I had some Stollen in Thornton’s Coffee Shop the other day and decided to buy one for Christmas. Not a single shop in Heswall had any so I headed for the recipe books and despite a shelf full of books found not a single recipe. So it was off to the web. Lots of recipes, including one from Liverpool chef Simon Rimmer so I had to choose his. Here it is, slightly adapted by me, now cooling in the kitchen...
Ingredients 3½ fl oz warm milk 2 tsp dried yeast pinch salt 1 tsp caster sugar 8 oz plain flour, plus extra for dusting 1 tsp ground mixed spice 7 oz mixed dried fruit (sultanas, raisins, mixed peel, glace cherries) 1 oz flaked almonds 2 oz butter 1 free range egg, beaten 9 oz marzipan 1 oz melted butter 2 oz icing sugar (or caster sugar)
Method 1. Place the milk and yeast in a bowl and mix well. Leave to sit for 5 – 6 minutes. 2. Sift the sugar, flour, salt and mixed spice into a mixing bowl. 3. Add the fried fruit, almonds and 2oz butter and mix well. 4. Add the yeast and milk mixture and mix well. 5. Add the egg and stir to make a dough. 6. Knead the dough for 5 -6 minutes, cover and leave to prove for 20 minutes. 7. Uncover the dough and turn out onto a clean, well-floured, work surface. Using your hands knock the dough back to reduce the volume, then knead for 3 – 4 minutes. 8. Push and roll the dough out by hand into a flat oval about 9 x 7 inches. 9. Roll the marzipan into a piece about 7 x 2 inches. Place the marzipan into the centre of the dough, then fold the edges of the dough to seal in the marzipan. 10. Place the stollen seal-side down onto a greased baking tray. Cover and place in a warm spot to prove for 1 hour. 11. Pre-heat the oven to 180°C/ Gas 4 / 365°F. 12. Place the stollen on the baking tray into the oven to bake for 35 minutes or until golden brown and cooked through. 13. To finish, remove the stollen from the oven, brush with melted butter and dust with icing sugar. 14. Leave to cool then serve in slices. 15. (May be served warm by re-heating in microwave for a moment and can be accompanied by a dollop of thick cream or ice cream if so desired.)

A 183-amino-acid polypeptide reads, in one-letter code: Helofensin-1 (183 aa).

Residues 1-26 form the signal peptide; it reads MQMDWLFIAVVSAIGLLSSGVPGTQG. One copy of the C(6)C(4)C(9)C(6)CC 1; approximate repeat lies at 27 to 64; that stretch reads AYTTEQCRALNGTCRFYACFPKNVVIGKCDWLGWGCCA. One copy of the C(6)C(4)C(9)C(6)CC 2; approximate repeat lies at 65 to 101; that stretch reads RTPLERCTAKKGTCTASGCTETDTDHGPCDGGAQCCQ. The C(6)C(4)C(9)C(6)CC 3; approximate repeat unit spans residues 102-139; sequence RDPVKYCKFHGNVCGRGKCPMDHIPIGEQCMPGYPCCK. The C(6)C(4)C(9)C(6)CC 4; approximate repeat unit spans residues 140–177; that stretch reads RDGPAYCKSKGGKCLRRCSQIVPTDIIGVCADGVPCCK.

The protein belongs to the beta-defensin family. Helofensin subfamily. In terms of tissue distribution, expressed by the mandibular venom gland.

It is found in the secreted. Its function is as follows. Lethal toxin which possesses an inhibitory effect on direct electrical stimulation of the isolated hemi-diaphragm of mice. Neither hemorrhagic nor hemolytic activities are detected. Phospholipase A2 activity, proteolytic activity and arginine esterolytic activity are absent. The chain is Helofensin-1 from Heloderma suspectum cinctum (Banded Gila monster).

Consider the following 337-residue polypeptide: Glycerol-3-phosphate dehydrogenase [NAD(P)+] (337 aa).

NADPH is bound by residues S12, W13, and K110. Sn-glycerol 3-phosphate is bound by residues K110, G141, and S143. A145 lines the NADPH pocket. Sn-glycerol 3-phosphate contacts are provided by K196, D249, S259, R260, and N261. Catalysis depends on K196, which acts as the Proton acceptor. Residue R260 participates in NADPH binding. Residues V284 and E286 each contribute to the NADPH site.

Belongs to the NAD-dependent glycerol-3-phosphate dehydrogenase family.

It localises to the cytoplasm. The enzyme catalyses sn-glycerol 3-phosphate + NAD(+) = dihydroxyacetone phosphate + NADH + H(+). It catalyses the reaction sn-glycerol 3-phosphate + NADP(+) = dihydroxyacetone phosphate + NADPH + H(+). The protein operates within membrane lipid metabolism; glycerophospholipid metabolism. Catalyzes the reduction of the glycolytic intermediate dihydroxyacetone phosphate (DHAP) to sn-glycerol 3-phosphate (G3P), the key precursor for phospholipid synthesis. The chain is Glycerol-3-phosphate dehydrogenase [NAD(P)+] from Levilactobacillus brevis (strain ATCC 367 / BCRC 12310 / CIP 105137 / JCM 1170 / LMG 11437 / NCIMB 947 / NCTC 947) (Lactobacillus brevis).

I’m not supposed to drink alcohol. Firstly it gives me migraines (or should I say more migraines) and secondly it clashes with about six of the tablets that I take. Normally I don’t miss it. A glass of wine with the occasional dinner would be nice but the price is not worth it.
However, as Christmas comes around I begin to fancy a drink. I love liqueurs. I also love eggnog. At this moment I’m absolutely dying for an eggnog (and I haven’t even had breakfast yet!)
So, instead of having an eggnog I’ve settled for looking at all the recipes I could find and deciding which I would like best. I’ve settled for this recipe.
There are a number of websites totally devoted to eggnog and whilst I haven’t explored this one I love the way the topping has been put on in shapes.
The ideal chip is crisp on the outside and soft and fluffy on the inside. My Mum always used to peel and cut the chips well in advance of the meal and leave the chips soaking in water. I always assumed this was just to save time when she came to make the meal itself. Instead it seems there was method in her madness (so to speak). Leaving the cut potatoes to soak for at least two hours reduces the starch content.
The chips should then be patted dry and deep fried in hot fat (150°C) for about six minutes. Then they should be taken out and drained on paper towels to remove the excess fat. A couple more minutes of frying with the fat at a higher heat (180°C) should create the perfect British chip.
I came across this recipe on Nan’s Blog. I anticipated that my son would love them. He didn’t – I just wish I’d eaten them all straight out of the oven as I was tempted to do. Next time I won’t leave him any!
Salamagundi means an assortment; a collection containing a variety of sorts of things. In particular it is a salad dish originating in the early 17th century England comprising cooked meats, seafood, vegetables, fruit, leaves, nuts and and flowers and dressed with oil, vinegar and spices usually arranged in rows around the plate.
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I'm a blogger - and nowadays that seems to be my main occupation. Rambles from My Chair is my main blog. I’m a retired local government executive - now studying how to survive a neurological disorder that gives me various problems but, hopefully, a whole new outlook on life and an increased sense of humour and perspective. There is a saying in Sweden "man måste vara frisk för att orka vara sjuk" ~ "you have to be well to cope with being ill"....
I enjoy most forms of communication and postcards are a special favourite. I used to blog as Scriptor Senex which is Latin for Old Writer but now Google only lets me post as John Edwards.
“He’s not so old. He’s just the age that he is, that’s all.” (Gerald Hammond)